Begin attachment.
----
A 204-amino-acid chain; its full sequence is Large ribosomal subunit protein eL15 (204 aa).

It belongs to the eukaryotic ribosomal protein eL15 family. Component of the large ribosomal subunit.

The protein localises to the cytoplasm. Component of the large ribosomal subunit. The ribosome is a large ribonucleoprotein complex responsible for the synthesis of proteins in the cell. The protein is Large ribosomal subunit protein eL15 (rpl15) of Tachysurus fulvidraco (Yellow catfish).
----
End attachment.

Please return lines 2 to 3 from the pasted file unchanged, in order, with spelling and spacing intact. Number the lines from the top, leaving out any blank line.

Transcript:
It belongs to the eukaryotic ribosomal protein eL15 family. Component of the large ribosomal subunit.

The protein localises to the cytoplasm. Component of the large ribosomal subunit. The ribosome is a large ribonucleoprotein complex responsible for the synthesis of proteins in the cell. The protein is Large ribosomal subunit protein eL15 (rpl15) of Tachysurus fulvidraco (Yellow catfish).